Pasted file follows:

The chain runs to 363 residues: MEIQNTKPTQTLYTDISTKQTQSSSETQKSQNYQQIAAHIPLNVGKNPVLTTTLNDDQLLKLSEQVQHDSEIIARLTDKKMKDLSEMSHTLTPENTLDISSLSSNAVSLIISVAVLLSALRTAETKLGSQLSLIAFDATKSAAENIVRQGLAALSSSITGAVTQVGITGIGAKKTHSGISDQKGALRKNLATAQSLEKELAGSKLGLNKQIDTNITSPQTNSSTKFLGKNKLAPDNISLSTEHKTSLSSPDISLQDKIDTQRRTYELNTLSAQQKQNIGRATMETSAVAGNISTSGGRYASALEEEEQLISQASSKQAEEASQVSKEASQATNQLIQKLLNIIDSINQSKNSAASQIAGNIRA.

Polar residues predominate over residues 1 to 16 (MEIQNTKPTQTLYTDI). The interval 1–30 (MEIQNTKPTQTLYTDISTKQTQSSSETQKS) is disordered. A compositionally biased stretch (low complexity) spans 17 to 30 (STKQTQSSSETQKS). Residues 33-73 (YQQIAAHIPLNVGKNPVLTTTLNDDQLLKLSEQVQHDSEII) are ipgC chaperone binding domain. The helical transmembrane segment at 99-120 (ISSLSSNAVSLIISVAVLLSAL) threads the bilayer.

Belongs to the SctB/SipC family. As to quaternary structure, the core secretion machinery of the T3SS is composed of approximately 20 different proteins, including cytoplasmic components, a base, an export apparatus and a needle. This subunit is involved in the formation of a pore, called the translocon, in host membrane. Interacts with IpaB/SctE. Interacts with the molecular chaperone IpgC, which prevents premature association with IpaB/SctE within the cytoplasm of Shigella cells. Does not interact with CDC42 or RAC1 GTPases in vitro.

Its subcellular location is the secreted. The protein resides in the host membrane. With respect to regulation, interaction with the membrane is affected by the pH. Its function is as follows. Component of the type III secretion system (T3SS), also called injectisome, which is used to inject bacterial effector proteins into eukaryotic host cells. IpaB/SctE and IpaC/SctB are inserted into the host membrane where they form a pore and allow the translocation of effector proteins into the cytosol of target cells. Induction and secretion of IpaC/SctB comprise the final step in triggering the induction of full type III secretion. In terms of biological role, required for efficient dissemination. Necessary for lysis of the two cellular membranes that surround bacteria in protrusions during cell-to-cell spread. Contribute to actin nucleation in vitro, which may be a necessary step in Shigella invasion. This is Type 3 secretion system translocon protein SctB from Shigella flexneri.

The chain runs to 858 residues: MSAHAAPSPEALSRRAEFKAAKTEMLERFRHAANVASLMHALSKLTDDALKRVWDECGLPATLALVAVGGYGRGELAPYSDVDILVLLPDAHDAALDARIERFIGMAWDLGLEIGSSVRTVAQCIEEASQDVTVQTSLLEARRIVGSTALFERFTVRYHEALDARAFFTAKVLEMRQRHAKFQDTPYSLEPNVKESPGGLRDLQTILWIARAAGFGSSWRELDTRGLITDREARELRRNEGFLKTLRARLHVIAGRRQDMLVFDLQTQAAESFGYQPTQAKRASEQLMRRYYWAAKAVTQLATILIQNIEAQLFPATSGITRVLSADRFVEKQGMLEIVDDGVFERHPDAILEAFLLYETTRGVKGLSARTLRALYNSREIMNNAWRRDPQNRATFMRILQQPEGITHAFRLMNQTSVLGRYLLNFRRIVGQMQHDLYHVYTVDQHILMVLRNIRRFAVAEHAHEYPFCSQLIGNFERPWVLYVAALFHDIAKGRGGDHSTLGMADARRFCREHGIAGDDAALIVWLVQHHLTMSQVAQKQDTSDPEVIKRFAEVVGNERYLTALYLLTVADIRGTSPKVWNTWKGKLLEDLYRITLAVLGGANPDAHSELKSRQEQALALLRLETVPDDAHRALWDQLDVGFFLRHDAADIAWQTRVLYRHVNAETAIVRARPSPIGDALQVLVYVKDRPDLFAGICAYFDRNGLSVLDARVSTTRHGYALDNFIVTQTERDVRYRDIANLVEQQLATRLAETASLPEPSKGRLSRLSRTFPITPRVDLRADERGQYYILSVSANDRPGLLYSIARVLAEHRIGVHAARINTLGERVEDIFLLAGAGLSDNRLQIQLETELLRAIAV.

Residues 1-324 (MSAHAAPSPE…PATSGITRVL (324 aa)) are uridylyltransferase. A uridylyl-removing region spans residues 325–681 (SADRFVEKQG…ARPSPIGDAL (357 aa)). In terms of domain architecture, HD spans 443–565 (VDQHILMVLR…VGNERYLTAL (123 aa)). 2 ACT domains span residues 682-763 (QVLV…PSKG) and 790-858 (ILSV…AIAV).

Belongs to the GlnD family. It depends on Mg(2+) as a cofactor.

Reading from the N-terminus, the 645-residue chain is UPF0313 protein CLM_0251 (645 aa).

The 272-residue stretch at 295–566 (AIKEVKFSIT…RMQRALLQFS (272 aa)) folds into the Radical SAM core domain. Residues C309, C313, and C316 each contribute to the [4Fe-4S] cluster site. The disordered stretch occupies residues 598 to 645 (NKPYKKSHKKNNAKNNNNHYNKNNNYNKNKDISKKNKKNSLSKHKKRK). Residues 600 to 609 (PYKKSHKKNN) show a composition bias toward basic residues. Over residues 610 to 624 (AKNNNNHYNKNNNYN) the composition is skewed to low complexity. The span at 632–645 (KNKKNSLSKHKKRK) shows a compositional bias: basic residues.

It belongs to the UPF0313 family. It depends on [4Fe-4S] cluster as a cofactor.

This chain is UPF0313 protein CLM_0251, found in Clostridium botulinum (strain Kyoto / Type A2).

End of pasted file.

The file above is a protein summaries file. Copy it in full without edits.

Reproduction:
The chain runs to 363 residues: MEIQNTKPTQTLYTDISTKQTQSSSETQKSQNYQQIAAHIPLNVGKNPVLTTTLNDDQLLKLSEQVQHDSEIIARLTDKKMKDLSEMSHTLTPENTLDISSLSSNAVSLIISVAVLLSALRTAETKLGSQLSLIAFDATKSAAENIVRQGLAALSSSITGAVTQVGITGIGAKKTHSGISDQKGALRKNLATAQSLEKELAGSKLGLNKQIDTNITSPQTNSSTKFLGKNKLAPDNISLSTEHKTSLSSPDISLQDKIDTQRRTYELNTLSAQQKQNIGRATMETSAVAGNISTSGGRYASALEEEEQLISQASSKQAEEASQVSKEASQATNQLIQKLLNIIDSINQSKNSAASQIAGNIRA.

Polar residues predominate over residues 1 to 16 (MEIQNTKPTQTLYTDI). The interval 1–30 (MEIQNTKPTQTLYTDISTKQTQSSSETQKS) is disordered. A compositionally biased stretch (low complexity) spans 17 to 30 (STKQTQSSSETQKS). Residues 33-73 (YQQIAAHIPLNVGKNPVLTTTLNDDQLLKLSEQVQHDSEII) are ipgC chaperone binding domain. The helical transmembrane segment at 99-120 (ISSLSSNAVSLIISVAVLLSAL) threads the bilayer.

Belongs to the SctB/SipC family. As to quaternary structure, the core secretion machinery of the T3SS is composed of approximately 20 different proteins, including cytoplasmic components, a base, an export apparatus and a needle. This subunit is involved in the formation of a pore, called the translocon, in host membrane. Interacts with IpaB/SctE. Interacts with the molecular chaperone IpgC, which prevents premature association with IpaB/SctE within the cytoplasm of Shigella cells. Does not interact with CDC42 or RAC1 GTPases in vitro.

Its subcellular location is the secreted. The protein resides in the host membrane. With respect to regulation, interaction with the membrane is affected by the pH. Its function is as follows. Component of the type III secretion system (T3SS), also called injectisome, which is used to inject bacterial effector proteins into eukaryotic host cells. IpaB/SctE and IpaC/SctB are inserted into the host membrane where they form a pore and allow the translocation of effector proteins into the cytosol of target cells. Induction and secretion of IpaC/SctB comprise the final step in triggering the induction of full type III secretion. In terms of biological role, required for efficient dissemination. Necessary for lysis of the two cellular membranes that surround bacteria in protrusions during cell-to-cell spread. Contribute to actin nucleation in vitro, which may be a necessary step in Shigella invasion. This is Type 3 secretion system translocon protein SctB from Shigella flexneri.

The chain runs to 858 residues: MSAHAAPSPEALSRRAEFKAAKTEMLERFRHAANVASLMHALSKLTDDALKRVWDECGLPATLALVAVGGYGRGELAPYSDVDILVLLPDAHDAALDARIERFIGMAWDLGLEIGSSVRTVAQCIEEASQDVTVQTSLLEARRIVGSTALFERFTVRYHEALDARAFFTAKVLEMRQRHAKFQDTPYSLEPNVKESPGGLRDLQTILWIARAAGFGSSWRELDTRGLITDREARELRRNEGFLKTLRARLHVIAGRRQDMLVFDLQTQAAESFGYQPTQAKRASEQLMRRYYWAAKAVTQLATILIQNIEAQLFPATSGITRVLSADRFVEKQGMLEIVDDGVFERHPDAILEAFLLYETTRGVKGLSARTLRALYNSREIMNNAWRRDPQNRATFMRILQQPEGITHAFRLMNQTSVLGRYLLNFRRIVGQMQHDLYHVYTVDQHILMVLRNIRRFAVAEHAHEYPFCSQLIGNFERPWVLYVAALFHDIAKGRGGDHSTLGMADARRFCREHGIAGDDAALIVWLVQHHLTMSQVAQKQDTSDPEVIKRFAEVVGNERYLTALYLLTVADIRGTSPKVWNTWKGKLLEDLYRITLAVLGGANPDAHSELKSRQEQALALLRLETVPDDAHRALWDQLDVGFFLRHDAADIAWQTRVLYRHVNAETAIVRARPSPIGDALQVLVYVKDRPDLFAGICAYFDRNGLSVLDARVSTTRHGYALDNFIVTQTERDVRYRDIANLVEQQLATRLAETASLPEPSKGRLSRLSRTFPITPRVDLRADERGQYYILSVSANDRPGLLYSIARVLAEHRIGVHAARINTLGERVEDIFLLAGAGLSDNRLQIQLETELLRAIAV.

Residues 1-324 (MSAHAAPSPE…PATSGITRVL (324 aa)) are uridylyltransferase. A uridylyl-removing region spans residues 325–681 (SADRFVEKQG…ARPSPIGDAL (357 aa)). In terms of domain architecture, HD spans 443–565 (VDQHILMVLR…VGNERYLTAL (123 aa)). 2 ACT domains span residues 682-763 (QVLV…PSKG) and 790-858 (ILSV…AIAV).

Belongs to the GlnD family. It depends on Mg(2+) as a cofactor.

Reading from the N-terminus, the 645-residue chain is UPF0313 protein CLM_0251 (645 aa).

The 272-residue stretch at 295–566 (AIKEVKFSIT…RMQRALLQFS (272 aa)) folds into the Radical SAM core domain. Residues C309, C313, and C316 each contribute to the [4Fe-4S] cluster site. The disordered stretch occupies residues 598 to 645 (NKPYKKSHKKNNAKNNNNHYNKNNNYNKNKDISKKNKKNSLSKHKKRK). Residues 600 to 609 (PYKKSHKKNN) show a composition bias toward basic residues. Over residues 610 to 624 (AKNNNNHYNKNNNYN) the composition is skewed to low complexity. The span at 632–645 (KNKKNSLSKHKKRK) shows a compositional bias: basic residues.

It belongs to the UPF0313 family. It depends on [4Fe-4S] cluster as a cofactor.

This chain is UPF0313 protein CLM_0251, found in Clostridium botulinum (strain Kyoto / Type A2).